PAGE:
Tops & Bottoms of 2013

Tops

Equity markets: Regardless of what motivated equities in 2013 — the Fed or organic growth — the move counts for those invested: The Dow Jones Industrial Average returned 29.65%, the S&P 500 returned 32.39%, the Nasdaq composite 38.32% and the Russell 2000 returned 38.82% (see chart, right).

ICE closes NYSE deal: Perhaps to “Wall Street” this is a sign of the end times, but an entrepreneurial derivatives exchange engulfing the granddaddy of them all is a top in our book. 

CFTC Charges Jon Corzine: The CFTC charged former MF Global Chairman and CEO Jon Corzine with “unlawful misuse of nearly $1 billion of customer funds and related violations.” Many former customers are still holding out for jail time.

Wasendorf sentenced to 50-year term: Victims of Russell Wasendorf Sr.’s decades-long fraud at PFGBest at least saw some justice. Maybe if he had stolen a few billion more he would have gotten away with it.

Bottoms

Media attack: If the recent poor performance for managed futures wasn’t bad enough, Bloomberg took a pretty cheap shot at the industry in a a piece this fall titled “Fleeced by Fees,” which compared the entire asset class to retail funds that add an extra layer of fees and used dubious math to make a point.

NFA President Dan Roth wrote in a letter to Bloomberg: “[The story]deliberately presents an inaccurate view of the managed futures industry. The article’s author, David Evans, ignored all of the rules that ensure customers are given correct and current information about the fees they pay and the impact of those fees on their investments.”

Managed Futures continues to struggle: It has been a tough time for managed futures as the risk-on/risk-off trades of recent years have made for choppy markets. A year ago the Barclays CTA Index experienced its first back-to-back negative years. Make it three-in-a-row as the index dropped 1.44% in 2013.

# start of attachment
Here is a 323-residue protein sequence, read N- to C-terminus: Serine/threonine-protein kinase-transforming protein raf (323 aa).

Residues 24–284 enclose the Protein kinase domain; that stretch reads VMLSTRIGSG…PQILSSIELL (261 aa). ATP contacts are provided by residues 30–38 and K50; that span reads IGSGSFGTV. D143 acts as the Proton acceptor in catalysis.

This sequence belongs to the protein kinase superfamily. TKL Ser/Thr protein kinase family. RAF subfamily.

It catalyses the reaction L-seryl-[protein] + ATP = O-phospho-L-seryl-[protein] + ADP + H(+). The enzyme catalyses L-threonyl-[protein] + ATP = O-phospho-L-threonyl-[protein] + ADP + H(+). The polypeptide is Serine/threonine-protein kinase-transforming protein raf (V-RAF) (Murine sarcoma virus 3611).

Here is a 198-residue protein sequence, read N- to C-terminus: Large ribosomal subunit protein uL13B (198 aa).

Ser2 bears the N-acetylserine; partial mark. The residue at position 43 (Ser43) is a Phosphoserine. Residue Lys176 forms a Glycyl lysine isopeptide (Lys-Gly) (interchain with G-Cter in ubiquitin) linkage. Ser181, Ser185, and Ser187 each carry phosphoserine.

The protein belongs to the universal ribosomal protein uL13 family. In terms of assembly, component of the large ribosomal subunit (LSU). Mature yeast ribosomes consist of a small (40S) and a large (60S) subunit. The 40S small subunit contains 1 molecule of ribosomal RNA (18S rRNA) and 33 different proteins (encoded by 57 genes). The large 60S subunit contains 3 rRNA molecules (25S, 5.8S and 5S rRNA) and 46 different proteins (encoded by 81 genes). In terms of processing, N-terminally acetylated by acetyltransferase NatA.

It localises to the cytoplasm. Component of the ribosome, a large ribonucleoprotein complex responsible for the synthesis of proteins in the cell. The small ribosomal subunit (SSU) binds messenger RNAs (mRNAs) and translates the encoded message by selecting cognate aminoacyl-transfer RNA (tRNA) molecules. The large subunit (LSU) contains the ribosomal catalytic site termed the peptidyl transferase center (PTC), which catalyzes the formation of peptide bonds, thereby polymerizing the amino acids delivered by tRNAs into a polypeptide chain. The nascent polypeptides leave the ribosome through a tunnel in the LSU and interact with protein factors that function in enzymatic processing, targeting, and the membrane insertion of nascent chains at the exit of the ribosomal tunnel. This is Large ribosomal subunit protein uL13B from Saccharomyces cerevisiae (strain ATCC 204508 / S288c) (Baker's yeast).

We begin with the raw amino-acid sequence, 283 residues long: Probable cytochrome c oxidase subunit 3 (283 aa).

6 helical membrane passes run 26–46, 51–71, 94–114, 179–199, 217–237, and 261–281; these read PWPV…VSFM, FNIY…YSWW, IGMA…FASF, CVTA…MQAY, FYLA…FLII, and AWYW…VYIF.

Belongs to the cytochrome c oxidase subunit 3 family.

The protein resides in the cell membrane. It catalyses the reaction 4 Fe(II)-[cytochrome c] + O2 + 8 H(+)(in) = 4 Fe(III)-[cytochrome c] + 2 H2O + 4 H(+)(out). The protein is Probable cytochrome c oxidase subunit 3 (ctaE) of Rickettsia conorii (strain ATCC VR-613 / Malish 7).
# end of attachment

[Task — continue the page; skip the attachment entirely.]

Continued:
Washington vacation: For some this may be a top, but not for the government workers who did not get paid, and the near-win debacle of a debt ceiling fight certainly didn’t provide confidence to foreign jurisdictions looking to buy more of our debt or the Fed looking to buy less of it.

Signs of the times

A whale of a fine(s): It has been an expensive year for JPMorgan as it agreed to pay $20 billion in legal settlements for various misdeeds ranging from dodgy marketing of mortgage-backed securities of affiliates to the London Whale to Bernie Madoff to Libor manipulation.  







Bitcoin bubble/fever: After starting the year around $20, Bitcoin exploded onto the world scene after the Silk Road website was busted and governments around the world considered the legitimacy of the crypto-currency. At one point, one Bitcoin was fetching more than $1,000. Hope you don’t lose your digital wallet.

Dooley gets five years: Evan Brent Dooley, who was caught making unauthorized trades in wheat at MF Global in 2008, is going to prison. His trades lost the firm more than $141 million; if he had lost $150 billion he may have gotten away with a fine!

MF Global customers made whole: Media reports presenting this as a victory for the victims of the MF Global debacle but if it took two years for the victims of MF Global to pay their bills, those bills may have doubled with interest and fines, or they would have been foreclosed on. 

Off the charts 

Viagra anyone?: Media company Bloomberg launched an attack on alternatives in 2013, first with this edgy cover that seemed to question the virility of hedge fund managers and later with an unbalanced attack on managed futures.  

Don’t read the brown tweets!: In the same year that Twitter had a successful IPO, a single tweet nearly crashed the markets after AP News had its Twitter account hacked and someone posted a fake tweet about an explosion at the White House.

 

 

Justice delayed: The U.S. Department of Justice sued Standard and Poor’s over alleged misrepresentations to inflate ratings for certain structured debt securities. You know, the products that crashed the economy in 2008. What have they been doing for six years? Later Reuters reported that the liquidators of two Bear Stearns hedge funds filed suit against the three major U.S. rating agencies (Fitch, Moody’s & Standard & Poor’s), accusing them of fraudulently assigning inflated ratings to securities in the run-up to the financial crisis.

Stealing made easy: The sovereign debt crisis in Europe came to a head in Cyprus after bank deposits were raided to pay for the next bail-out.

In Memoriam:  

The industry said good-bye to two much-loved innovators. Barry Lind, one of the co-founders of Lind-Waldock, died in a car crash in January, and Elizabeth Cheval, founder of EMC Capital and one of the original Turtles, died of a brain aneurism in March.

About the Author

Michael McFarlin joined Futures in 2010 after graduating summa cum laude from Trinity International University, where he majored in English/Communication.

Editor-at-large Daniel P. Collins, who writes a blog, DanCollinsReport, has covered the derivatives industry since 2001. He was an editor at Futures from 2001 through 2012.